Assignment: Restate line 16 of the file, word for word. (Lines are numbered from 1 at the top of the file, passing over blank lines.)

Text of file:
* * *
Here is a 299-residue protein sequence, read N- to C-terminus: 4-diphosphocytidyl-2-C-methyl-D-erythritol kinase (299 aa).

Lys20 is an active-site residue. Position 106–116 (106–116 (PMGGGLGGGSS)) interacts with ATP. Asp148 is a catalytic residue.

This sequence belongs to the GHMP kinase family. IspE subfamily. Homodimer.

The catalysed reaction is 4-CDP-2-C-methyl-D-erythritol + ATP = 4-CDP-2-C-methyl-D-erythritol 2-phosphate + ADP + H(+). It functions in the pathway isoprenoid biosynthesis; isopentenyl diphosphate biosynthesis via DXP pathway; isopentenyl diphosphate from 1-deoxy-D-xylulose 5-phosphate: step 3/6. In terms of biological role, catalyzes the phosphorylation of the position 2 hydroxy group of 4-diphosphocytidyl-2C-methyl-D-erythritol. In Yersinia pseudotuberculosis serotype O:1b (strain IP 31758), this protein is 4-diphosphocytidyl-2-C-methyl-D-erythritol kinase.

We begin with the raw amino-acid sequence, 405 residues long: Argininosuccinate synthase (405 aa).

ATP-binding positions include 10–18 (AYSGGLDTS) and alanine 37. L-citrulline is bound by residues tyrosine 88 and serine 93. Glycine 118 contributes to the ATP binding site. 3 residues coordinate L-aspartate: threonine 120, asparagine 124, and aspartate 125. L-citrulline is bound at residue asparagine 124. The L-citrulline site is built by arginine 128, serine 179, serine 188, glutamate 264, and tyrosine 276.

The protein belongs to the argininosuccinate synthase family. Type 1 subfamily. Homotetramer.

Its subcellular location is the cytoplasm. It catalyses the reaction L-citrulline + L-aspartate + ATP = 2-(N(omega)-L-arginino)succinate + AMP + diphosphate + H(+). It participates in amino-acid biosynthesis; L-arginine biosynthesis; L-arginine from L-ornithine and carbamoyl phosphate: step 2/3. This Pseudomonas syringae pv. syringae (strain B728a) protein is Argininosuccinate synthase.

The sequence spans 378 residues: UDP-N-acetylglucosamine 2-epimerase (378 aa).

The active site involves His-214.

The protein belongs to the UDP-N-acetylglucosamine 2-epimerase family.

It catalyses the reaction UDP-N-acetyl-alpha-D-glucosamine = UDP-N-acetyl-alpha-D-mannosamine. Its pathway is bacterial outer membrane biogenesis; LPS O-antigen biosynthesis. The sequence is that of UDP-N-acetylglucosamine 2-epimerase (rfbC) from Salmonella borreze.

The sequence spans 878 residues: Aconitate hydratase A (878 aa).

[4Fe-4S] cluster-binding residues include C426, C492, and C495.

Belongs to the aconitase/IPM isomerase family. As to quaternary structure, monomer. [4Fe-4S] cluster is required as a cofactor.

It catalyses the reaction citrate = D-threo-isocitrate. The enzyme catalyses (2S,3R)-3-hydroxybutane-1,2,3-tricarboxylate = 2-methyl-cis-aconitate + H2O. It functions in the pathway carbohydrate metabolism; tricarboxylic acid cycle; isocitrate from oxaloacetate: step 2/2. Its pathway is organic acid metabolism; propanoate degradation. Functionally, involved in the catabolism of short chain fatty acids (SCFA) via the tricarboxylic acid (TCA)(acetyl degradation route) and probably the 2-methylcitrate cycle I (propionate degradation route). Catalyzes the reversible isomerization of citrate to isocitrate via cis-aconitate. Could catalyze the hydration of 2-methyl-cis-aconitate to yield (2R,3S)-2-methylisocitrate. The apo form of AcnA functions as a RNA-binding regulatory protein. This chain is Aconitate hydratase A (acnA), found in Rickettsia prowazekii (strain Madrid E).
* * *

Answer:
It catalyses the reaction citrate = D-threo-isocitrate. The enzyme catalyses (2S,3R)-3-hydroxybutane-1,2,3-tricarboxylate = 2-methyl-cis-aconitate + H2O. It functions in the pathway carbohydrate metabolism; tricarboxylic acid cycle; isocitrate from oxaloacetate: step 2/2. Its pathway is organic acid metabolism; propanoate degradation. Functionally, involved in the catabolism of short chain fatty acids (SCFA) via the tricarboxylic acid (TCA)(acetyl degradation route) and probably the 2-methylcitrate cycle I (propionate degradation route). Catalyzes the reversible isomerization of citrate to isocitrate via cis-aconitate. Could catalyze the hydration of 2-methyl-cis-aconitate to yield (2R,3S)-2-methylisocitrate. The apo form of AcnA functions as a RNA-binding regulatory protein. This chain is Aconitate hydratase A (acnA), found in Rickettsia prowazekii (strain Madrid E).